def run(
        autocommit: bool = False,
        parameters: Optional[dict] = None,
        handler: Optional[Callable] = None,
    ) -> None:

        return super(TrinoHook, self).run(
            sql=sql, autocommit=autocommit, parameters=parameters, handler=handler

class TrinoOperator(BaseOperator):

    template_fields: Sequence[str] = ('sql',)

    def __init__(self, trino_conn_id: str, sql, parameters=None, **kwargs) -> None:
        self.trino_conn_id = trino_conn_id
        self.sql = sql
        self.parameters = parameters

    def execute(self, context):
        task_instance = context['task']'Creating Trino connection')
        hook = TrinoCustomHook(trino_conn_id=self.trino_conn_id)

        sql_statements = self.sql

        if isinstance(sql_statements, str):
            sql = list(filter(None,sql_statements.strip().split(';')))

            if len(sql) == 1:
      'Executing single sql statement')
                sql = sql[0]
                return hook.get_first(sql, parameters=self.parameters)

            if len(sql) > 1:
      'Executing multiple sql statements')
                return, autocommit=False, parameters=self.parameters, handler=handler)

        if isinstance(sql_statements, list):
            sql = []
            for sql_statement in sql_statements:

  'Executing multiple sql statements')
            return, autocommit=False, parameters=self.parameters, handler=handler)

Deploying a DAG #

Now that you have deployed the TrinoOperator you can start writing DAGs for your data pipelines. Let’s write and deploy a simple sample DAG. DAGs just like the TrinoOperator are deployed into the airflow/dags directory you created earlier.

Create a file called with the following code, and save it in the airflow/dags directory.

import pendulum

from airflow import DAG
from airflow.operators.python_operator import PythonOperator

from trino_operator import TrinoOperator

## This method is called by task2 (below) to retrieve and print to the logs the return value of task1
def print_command(**kwargs):
        task_instance = kwargs['task_instance']
        print('Return Value: ',task_instance.xcom_pull(task_ids='task_1',key='return_value'))

with DAG(
        'depends_on_past': False
    schedule_interval='0 8 * * *',
    start_date=pendulum.datetime(2022, 5, 1, tz="US/Central"),
) as dag:

    ## Task 1 runs a Trino select statement to count the number of records 
    ## in the tpch.tiny.customer table
    task1 = TrinoOperator(
      sql="select count(1) from tpch.tiny.customer")

    ## Task 2 is a Python Operator that runs the print_command method above 
    task2 = PythonOperator(
      task_id = 'print_command',
      python_callable = print_command,
      provide_context = True,
      dag = dag)

    ## Task 3 demonstrates how you can use results from previous statements in new SQL statements
    task3 = TrinoOperator(
      sql="select ")

    ## Task 4 demonstrates how you can run multiple statements in a single session.  
    ## Best practice is to run a single statement per task however statements that change session 
    ## settings must be run in a single task.  The set time zone statements in this example will 
    ## not affect any future tasks but the two now() functions would timestamps for the time zone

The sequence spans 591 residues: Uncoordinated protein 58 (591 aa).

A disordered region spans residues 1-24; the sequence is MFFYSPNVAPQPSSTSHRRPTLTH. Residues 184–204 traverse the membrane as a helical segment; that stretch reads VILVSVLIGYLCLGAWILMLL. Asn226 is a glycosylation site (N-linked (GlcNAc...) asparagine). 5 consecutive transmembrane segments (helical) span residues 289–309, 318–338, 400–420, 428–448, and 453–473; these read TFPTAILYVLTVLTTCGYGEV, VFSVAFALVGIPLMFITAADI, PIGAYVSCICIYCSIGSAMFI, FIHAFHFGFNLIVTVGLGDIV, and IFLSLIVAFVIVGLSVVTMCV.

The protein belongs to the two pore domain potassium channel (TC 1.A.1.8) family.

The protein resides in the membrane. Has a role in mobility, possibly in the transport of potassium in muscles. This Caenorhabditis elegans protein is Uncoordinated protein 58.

## set before they were run.
    task4 = TrinoOperator(
      sql="set time zone 'America/Chicago'; select now(); set time zone 'UTC' ; select now()")

    ## The following syntax determines the dependencies between all the DAG tasks.
    ## Task 1 will have to complete successfully before any other tasks run.
    ## Tasks 3 and 4 won't run until Task 2 completes.
    ## Tasks 3 and 4 can run in parallel if there are enough worker threads. 
    task1 >> task2 >> [task3, task4]

Just like with the TrinoOperator DAGs are picked up and compiled by Airflow automatically. When Airflow fails to compile your DAG it displays an error message at the top of the page in the main page where all the DAGs are listed. You can refresh this page a few times until your DAG is either added to the list or you see an error message. You can expand the message to see the source of the error. Usually the information provided is enough to understand the issue.

Once the DAG shows up on your list you can trigger a manual run, using the play button on the right to activate your DAG. I recommend switching to the Graph view, using the action links on the right to see how tasks change status as they run.

You can see logs for each task by clicking on the corresponding box and selecting Log from the options at the top.

Check out the logs for the print_command task to see the return value of select statement from task_1

As you can see, output from print() commands can be found in these logs.

Conclusion #

Apache Airflow has been around for many years now. It is used by many large companies in production environments. The open source project has an active community, and I expect that in the near future we will have an official TrinoHook with additional out-of-the-box functionality. While there might be a slight learning curve for new users I think that is worth it.

On the Trino side there are some exciting enhancements for fault-tolerant execution on the roadmap of Project Tardigrade that will make Trino and Airflow an even better combination.

Stay tuned.

Note from Trino community: We welcome blog submissions from the community. If you have blog ideas, send a message in the #dev chat. We will mail you Trino swag as a token of appreciation for successful submissions. Enter the Trino Slack and join the conversation in the #project-tardigrade channel.